Purpose: This study examined the attachment and die-off rate of microorganisms on watermelon surface in an agricultural setting.
Methods: Replicated watermelon plots (18 plots, three plots per treatment, plot size 12’ by 30’, 30 plants per plot) were treated with five varieties of herbicides that resulted in different weed levels in each plot. At the time of harvesting, a cocktail of generic E. coli (ATCC 23716, 25922, and 11775) was inoculated on the outer surface (around 50 cm2) of the watermelon fruits (n=162). The attachment strength (SR) and die-off rate of generic E. coli was examined up to 120 hours. Samples (0 and 120 hours) were treated with a chlorine solution (150 ppm) to evaluate the effect of sanitizer against the firmly and loosely attached generic E. coli.
Results: The attachment strength (SR value) and die-off rate of inoculated generic E. coli on watermelon surface increased significantly (P<0.05) within 24 hours. The initial SR value of 0.04 reached 0.99 after 120 h. There was a significant increase in firmly attached generic E. coli levels (from 3.93 log CFU/cm2 to 4.47 log CFU/cm2) after 72 h; however, within 24 h the loosely attached bacteria reduced to at or below the detectable limit of the test. After 96 h, the total generic E. coli levels on the watermelon surface was reduced 5.68 log CFU/cm2. The chlorine treatment resulted in the reduction of generic E. coli level by 4.22 log CFU/cm2 and 0.61 log CFU/cm2on the 0 h and 120 h samples, respectively.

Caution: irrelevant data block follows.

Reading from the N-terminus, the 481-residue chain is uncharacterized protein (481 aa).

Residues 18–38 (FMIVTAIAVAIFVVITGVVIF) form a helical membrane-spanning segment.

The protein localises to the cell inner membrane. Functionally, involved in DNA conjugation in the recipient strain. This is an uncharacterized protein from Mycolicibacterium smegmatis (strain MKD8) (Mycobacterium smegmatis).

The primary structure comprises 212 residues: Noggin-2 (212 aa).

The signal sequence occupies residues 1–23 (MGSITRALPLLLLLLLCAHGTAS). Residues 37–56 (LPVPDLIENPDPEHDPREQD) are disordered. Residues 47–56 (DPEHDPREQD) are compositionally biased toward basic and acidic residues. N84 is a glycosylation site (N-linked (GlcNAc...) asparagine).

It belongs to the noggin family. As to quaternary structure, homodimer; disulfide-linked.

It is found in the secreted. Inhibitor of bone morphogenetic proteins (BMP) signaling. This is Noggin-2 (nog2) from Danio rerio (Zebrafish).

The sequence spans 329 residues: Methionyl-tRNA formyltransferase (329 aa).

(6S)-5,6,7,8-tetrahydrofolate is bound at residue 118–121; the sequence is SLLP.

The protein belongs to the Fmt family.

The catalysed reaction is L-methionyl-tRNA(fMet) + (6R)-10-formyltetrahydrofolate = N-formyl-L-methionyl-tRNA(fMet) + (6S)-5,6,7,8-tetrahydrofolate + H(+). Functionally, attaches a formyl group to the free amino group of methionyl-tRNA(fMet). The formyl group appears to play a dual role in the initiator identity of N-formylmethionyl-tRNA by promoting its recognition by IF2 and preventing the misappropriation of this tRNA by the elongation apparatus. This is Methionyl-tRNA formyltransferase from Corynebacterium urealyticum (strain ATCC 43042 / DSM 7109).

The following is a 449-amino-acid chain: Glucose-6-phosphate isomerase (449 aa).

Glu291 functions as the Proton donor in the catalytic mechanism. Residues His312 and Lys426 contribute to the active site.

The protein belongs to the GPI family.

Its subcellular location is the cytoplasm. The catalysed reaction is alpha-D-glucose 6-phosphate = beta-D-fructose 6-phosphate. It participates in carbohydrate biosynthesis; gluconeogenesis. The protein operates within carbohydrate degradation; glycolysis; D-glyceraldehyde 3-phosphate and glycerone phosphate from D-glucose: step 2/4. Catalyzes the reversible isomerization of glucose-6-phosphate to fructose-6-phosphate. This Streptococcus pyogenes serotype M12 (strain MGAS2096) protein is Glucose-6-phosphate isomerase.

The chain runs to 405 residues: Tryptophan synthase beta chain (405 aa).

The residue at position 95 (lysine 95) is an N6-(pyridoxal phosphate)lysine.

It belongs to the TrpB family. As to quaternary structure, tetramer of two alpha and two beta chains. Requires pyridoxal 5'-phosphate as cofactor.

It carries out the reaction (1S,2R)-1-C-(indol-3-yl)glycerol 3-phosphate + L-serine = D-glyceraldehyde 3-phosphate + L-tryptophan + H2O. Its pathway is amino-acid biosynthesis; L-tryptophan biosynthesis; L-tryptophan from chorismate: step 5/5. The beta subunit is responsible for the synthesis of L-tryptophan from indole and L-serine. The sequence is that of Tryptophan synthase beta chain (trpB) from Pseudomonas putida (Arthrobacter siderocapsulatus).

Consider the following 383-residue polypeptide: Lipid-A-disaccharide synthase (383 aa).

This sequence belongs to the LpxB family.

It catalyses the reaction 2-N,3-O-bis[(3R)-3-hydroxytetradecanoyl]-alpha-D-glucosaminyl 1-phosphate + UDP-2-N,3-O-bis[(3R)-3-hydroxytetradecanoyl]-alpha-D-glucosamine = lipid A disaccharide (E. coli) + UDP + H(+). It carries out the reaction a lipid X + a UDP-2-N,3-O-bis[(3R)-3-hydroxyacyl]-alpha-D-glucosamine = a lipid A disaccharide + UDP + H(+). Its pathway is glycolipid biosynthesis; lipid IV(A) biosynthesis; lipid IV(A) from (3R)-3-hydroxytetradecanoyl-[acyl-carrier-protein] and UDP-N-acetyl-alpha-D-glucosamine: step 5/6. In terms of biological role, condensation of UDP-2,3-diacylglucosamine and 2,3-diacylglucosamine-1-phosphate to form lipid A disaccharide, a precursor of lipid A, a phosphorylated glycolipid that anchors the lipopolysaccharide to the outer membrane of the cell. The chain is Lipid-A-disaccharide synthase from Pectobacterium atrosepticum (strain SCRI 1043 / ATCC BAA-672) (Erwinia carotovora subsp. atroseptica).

Significance: The finding suggests that preharvest environmental conditions can induce microbial attachment and biofilm formation on produce surface which may affect subsequent postharvest processing and sanitizing treatments.